I am waiting with bated breath for a memoir to arrive in my inbox, written by my father. Working title? My Story by Russell S. Durling. I’ve been a tiny bit coach and a big part cheerleader for my 85-year old dad, as he worked his way through a project he had talked about for years, and finally began on a deck in Spain.
As the stupid pandemic was building up around the world, my dad was putting words on paper — actual paper! with a pen! — as he and my mother spent a few warm months away. I’m so proud of him. I know it will be a treasure for my sister and me but also the nieces, nephews and all the other descendants who love him like we do. He is a treasure and it makes me smile to just think about holding his story in my hands.
You can write one too.
You don’t have to be A Writer to write your life story for your family and friends. What is required is some resolution on your part, and a chunk of time. Honestly, that’s about it. As a Christmas gift for my dad, we pieced together a writing kit to help kickstart his project. It included a few pads of legal sized paper, some pens with what we would call a smooth and unfettered flow that fit just so into the inspired and hardworking hand, and a handful of index cards on which I had written out some questions to prime the writing and memory pump. The questions included things like:
- What did you learn from your career?
- What has been your favourite hobby?
- What are your favourite memories of growing up?
Questions like those — writers like to call these prompts — offer you a handhold on that awful, empty, white expanse of a page that has brought many a writing project to a screeching halt before the train even left the station. Dad worked methodically through the questions and then encountered that magic of wanting to keep writing. He became his own writing prompt.
Later, during a two-week lockdown we shared together in Nova Scotia, I offered to transcribe Dad’s pages onto the computer, and that was one of the best typing jobs I’ve ever been given. I enjoyed every moment of it.
If you’ve been thinking about writing up your life story to share with your loved ones, let me encourage you to dive into the deep end. They will be so happy. Believe me, they want you to do this. But wading (or waiting) does not work, in my experience, with cold water or writing your life story. Jump in. Just start by writing. And don’t start by worrying.
Here are some other tips:
- Do not start at the beginning. You’ll kill your reader’s desire to read and your own desire to write. We don’t ever have to find out your birthdate, or weight! (Your mother cared, but she’s probably already gone to glory. Don’t get bogged down in details).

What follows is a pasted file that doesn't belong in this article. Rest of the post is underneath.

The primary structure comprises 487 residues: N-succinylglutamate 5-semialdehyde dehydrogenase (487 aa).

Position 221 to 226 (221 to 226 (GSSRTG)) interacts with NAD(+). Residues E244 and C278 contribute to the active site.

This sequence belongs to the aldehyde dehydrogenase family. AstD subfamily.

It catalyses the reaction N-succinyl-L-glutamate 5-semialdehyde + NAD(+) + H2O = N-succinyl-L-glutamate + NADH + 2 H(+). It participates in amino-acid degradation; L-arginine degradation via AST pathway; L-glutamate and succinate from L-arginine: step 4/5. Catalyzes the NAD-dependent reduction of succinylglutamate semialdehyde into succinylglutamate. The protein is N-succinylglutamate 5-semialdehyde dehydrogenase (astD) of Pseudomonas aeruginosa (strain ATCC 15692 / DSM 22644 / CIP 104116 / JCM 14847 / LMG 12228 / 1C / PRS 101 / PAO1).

- Jump in at the middle or whichever first, strong memory you have that you want to share. Just start there. You can reorganize things later if you want, or don’t ever bother reorganizing at all. A life story can absolutely be a series of lively, short essays with you being the only connecting link. It will all come together at the end. People will figure it out.
- It’s always best to write what you feel some energy around, so give that some thought (not a lot of thought…just a small portion of thought). Where is your energy? What do you want to write about? What don’t you want to write about? Choose one of those topics and start writing.
- Perfectionism is the enemy of writing. Forget about trying to be great and simply amazing. Don’t try so hard. Relax and let the memories pour out like maple syrup on French toast. Your writing won’t be graded, judged or dismissed. Instead, you will be hugged, kissed and thanked.
- If you don’t want to compose it on the computer, don’t. Write it long hand if that’s easier. Lots of writers prefer pen on paper. Just find a nice person (or a doting daughter) to transcribe it for you if you don’t want to do it yourself. Whenever you’re ready is just fine.
- When you feel it’s done, just stop. Your life story doesn’t have to look like the ones in the bookstore. No need to get all tied up into a pretzel about it. Unwind your story as if you were laying yourself down on that long soft couch in your living room. Relax. Deep breaths. Stretch out. Be comfortable.
- If you want it to ‘read better,’ leave it alone for a month or two, and then go back and read it over as if you were a stranger who found a book on the bus. You’ll see some things to change and the whole thing will be even better.
That’s all there is to it, really. Dad wrote up a little how-to for The Gabriel, their church’s newsletter, where he shared some well-earned expertise. “Once you start writing from the time of your first memory of yourself the family history will start coming vividly to you. There is assistance online help in such a project, such as ‘picking an event and writing about it,’ ‘my grandparents,’ ‘my first car,’ etc. So, I would encourage you all to consider writing your story and memories of your past, so that it does not get lost forever.”
My dad is right!